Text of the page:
ElderlyMassageSleep (Insomnia)

Might massage reduce the use of sedative-hypnotic drugs at bedtime?

insomniaResearchers from Temple University in Philadelphia, Pennsylvania tell us, “Despite known adverse effects, sedative-hypnotic drugs are widely used in institutional settings serving the elderly.”

They studied the potential of massage at bedtime to reduce their use.

First, the details.

  • 28 elderly patients were randomly assigned to massage or no massage at bedtime for 7 days.

And, the results.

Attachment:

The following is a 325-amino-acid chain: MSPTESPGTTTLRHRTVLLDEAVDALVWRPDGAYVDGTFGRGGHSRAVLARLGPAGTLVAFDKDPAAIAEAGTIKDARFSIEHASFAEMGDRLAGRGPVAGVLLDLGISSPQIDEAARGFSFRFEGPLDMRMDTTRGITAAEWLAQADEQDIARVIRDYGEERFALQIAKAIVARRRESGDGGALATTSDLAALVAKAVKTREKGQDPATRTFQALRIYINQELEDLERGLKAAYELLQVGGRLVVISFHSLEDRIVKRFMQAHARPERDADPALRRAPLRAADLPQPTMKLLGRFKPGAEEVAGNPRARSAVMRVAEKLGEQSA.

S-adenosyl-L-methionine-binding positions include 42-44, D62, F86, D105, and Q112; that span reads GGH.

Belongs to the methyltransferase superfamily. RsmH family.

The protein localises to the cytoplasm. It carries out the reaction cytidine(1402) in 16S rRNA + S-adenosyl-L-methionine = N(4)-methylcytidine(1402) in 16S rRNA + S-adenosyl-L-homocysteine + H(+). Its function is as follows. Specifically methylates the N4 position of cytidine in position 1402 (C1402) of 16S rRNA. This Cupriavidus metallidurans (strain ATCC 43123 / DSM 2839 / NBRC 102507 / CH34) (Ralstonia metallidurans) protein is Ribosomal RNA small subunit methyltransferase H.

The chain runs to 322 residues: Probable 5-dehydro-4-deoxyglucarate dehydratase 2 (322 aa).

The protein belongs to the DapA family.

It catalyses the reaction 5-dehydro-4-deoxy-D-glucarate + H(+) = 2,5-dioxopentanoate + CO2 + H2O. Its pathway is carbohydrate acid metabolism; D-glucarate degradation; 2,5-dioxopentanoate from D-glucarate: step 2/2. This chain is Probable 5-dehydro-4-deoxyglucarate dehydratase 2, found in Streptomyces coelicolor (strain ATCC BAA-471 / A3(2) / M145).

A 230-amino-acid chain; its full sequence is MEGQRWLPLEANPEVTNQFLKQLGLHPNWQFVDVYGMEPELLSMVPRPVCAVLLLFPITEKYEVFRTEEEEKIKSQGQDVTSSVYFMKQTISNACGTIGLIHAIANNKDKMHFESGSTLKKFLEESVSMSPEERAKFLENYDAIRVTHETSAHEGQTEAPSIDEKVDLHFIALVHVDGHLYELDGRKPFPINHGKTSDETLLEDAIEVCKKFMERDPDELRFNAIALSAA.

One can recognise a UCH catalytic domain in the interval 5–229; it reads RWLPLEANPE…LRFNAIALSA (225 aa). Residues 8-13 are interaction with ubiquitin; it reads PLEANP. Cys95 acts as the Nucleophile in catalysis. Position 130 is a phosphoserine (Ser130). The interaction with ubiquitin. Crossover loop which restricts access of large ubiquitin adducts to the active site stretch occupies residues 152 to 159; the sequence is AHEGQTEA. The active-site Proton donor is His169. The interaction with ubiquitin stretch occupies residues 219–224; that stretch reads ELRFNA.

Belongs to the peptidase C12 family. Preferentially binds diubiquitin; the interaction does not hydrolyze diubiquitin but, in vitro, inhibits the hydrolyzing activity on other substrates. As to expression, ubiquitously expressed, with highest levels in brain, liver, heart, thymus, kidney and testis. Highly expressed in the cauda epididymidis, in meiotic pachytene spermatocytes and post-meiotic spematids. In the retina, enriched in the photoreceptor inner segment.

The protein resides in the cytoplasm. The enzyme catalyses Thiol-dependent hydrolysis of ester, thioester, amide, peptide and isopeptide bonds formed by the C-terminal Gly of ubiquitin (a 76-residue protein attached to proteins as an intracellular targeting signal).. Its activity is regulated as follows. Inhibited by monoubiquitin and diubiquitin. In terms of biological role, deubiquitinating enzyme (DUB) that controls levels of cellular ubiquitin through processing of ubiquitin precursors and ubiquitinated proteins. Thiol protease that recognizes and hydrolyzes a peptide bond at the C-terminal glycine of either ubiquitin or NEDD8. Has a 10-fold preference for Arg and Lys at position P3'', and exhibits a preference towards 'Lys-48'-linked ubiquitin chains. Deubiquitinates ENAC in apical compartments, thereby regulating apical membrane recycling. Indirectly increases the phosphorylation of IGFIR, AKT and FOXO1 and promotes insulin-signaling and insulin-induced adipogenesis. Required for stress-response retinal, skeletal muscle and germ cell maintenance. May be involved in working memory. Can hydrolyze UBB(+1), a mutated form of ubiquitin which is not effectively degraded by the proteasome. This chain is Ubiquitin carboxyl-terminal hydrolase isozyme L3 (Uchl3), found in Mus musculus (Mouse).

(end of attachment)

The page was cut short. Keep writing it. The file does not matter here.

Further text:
• There was a 13% greater reduction in requests for sedative hypnotic drugs among those who received massage vs the group that did not receive massage.
  • The difference was not statistically significant.

The bottom line?
It’s possible that the lack of statistical significance is a reflection of too few study participants. And, the authors concluded that more study is needed.

An earlier review of massage and effleurage (light touch) concluded, “These interventions promote relaxation and sleep, and are perceived as very pleasant by the elderly.”

My PubMed search revealed no other studies of the effect of massage on the request for sedative hypnotic drugs among the elderly.

11/14/09 12:41 JR

Hi, I’m JR

John Russo, Jr., PharmD, is president of The MedCom Resource, Inc. Previously, he was senior vice president of medical communications at www.Vicus.com, a complementary and alternative medicine website.